How can Dallas arts be more accessible to more people? For a start, more funding for artists
A public conversation/performance at the Dallas Museum of Art was the first effort of Arts Access. It's a collaboration between KERA and The Dallas Morning News that aims to expand cultural coverage through access and equity.
How can Dallas arts groups be more accessible and build connections with diverse groups?
Offering answers to this question was a gathering of arts leaders Saturday afternoon in the Horchow Auditorium at the Dallas Museum of Art.
Part of Arts Access, a new collaboration between KERA and The Dallas Morning News, the event began with a series of performances, leading to a panel discussion moderated by KERA’s Elizabeth Myong.
Both panelists and performers have developed relationships in their communities over time, gaining trust by starting authentic — and sometimes uncomfortable — conversations.
Artstillery, a West Dallas-based performing arts group, conducts interviews with area residents to create theatrical events. A recent example is In Spite of History, from which an excerpt was performed Saturday.
Compiled from firsthand accounts, the work focuses on the experiences of Black residents in southern Dallas in the mid-20th century. It was presented at Fair Park this July in 10 free performances for over 1,200 attendees.
“We’re trying to change the systems in which we play this game, and the systems around us,” said Ilknur Ozgur, founder and director of Artstillery. “And so how can Artstillery come up with a model where we can continue to offer free programming and thrive as an organization and be in new locations?”
Artstillery also presented Saturday a scene from Dirty Turk, about a Turkish-American woman’s attempts to assimilate. Written by Ozgur, it’s based on her experiences as a first-generation daughter of immigrants.
The woman’s grandparents, portrayed by actors wearing large puppet costumes, bantered with each other in the scene. Artist Noel Williams, who made the puppets out of paper and reeds, said they help facilitate a dialogue between the performers and the audience.
Ofelia Faz-Garza, a poet and founder of Cascabel Group, takes a different approach to community building. Born and raised in Oak Cliff, Faz-Garza puts together literary and cultural events in her area. Being from Oak Cliff has helped her connect with participants.
At a recent event, she met an 80-something Latina poet who was collecting pictures and pasting them into a book, intending to use them later as poetry prompts.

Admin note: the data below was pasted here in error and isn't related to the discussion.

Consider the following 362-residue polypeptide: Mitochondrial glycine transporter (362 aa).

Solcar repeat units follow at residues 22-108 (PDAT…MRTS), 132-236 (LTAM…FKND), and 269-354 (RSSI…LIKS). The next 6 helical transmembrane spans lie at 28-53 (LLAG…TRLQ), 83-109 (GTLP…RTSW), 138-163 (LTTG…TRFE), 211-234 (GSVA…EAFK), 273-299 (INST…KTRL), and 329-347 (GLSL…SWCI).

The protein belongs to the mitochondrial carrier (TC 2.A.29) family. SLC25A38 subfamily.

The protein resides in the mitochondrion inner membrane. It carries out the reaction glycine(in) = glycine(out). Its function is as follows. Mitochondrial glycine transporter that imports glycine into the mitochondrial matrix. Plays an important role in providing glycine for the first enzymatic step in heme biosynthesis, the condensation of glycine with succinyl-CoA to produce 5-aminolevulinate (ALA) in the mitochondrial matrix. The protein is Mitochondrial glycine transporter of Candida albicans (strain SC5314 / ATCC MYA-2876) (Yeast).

Faz-Garza asked her to share one of her poems, which she did without hesitation, and then invited her to read her work at an open mic. But she said she’d never do it. “We have to work to create opportunities so people know that art form is also theirs,” Faz-Garza said.
Jess Garland creates opportunities through music. She performed two of her own songs before the panel, accompanying herself on harp and guitar, and using electronic devices to conjure ambient soundscapes.
Garland is the founder and director of Swan Strings, a nonprofit providing free music lessons. Previously based in the Bishop Arts District, it has since moved to Artstillery in West Dallas.
It’s not only important for Garland to teach music, but also to offer a space for growth.
“It’s really about self-discovery and discipline,” she said. “You get to learn so much about yourself by learning this art form.”
Obstacles are everywhere for these leaders.
The trio described personal sacrifices and challenges in securing grant funds. Earlier this year, Faz-Garza took out a personal loan to cover an upcoming project.
“I shouldn’t have to do things like that,” she said. “I’ve dipped into our family’s savings multiple times while waiting to get grant checks. And that money never goes back. My family shouldn’t bear the burden.”
Area artists need more support, the three leaders said. They wish for more affordable housing, better health care and, of course, more funding.
Only then, they say, can the arts be more accessible in Dallas.
Arts Access is a partnership between The Dallas Morning News and KERA that expands local arts, music and culture coverage through the lens of access and equity.
This community-funded journalism initiative is funded by the Better Together Fund, Carol & Don Glendenning, City of Dallas OAC, Communities Foundation of Texas, The Dallas Foundation, Eugene McDermott Foundation, James & Gayle Halperin Foundation, Jennifer & Peter Altabef and The Meadows Foundation. The News and KERA retain full editorial control of Arts Access’ journalism.
More photos from the event: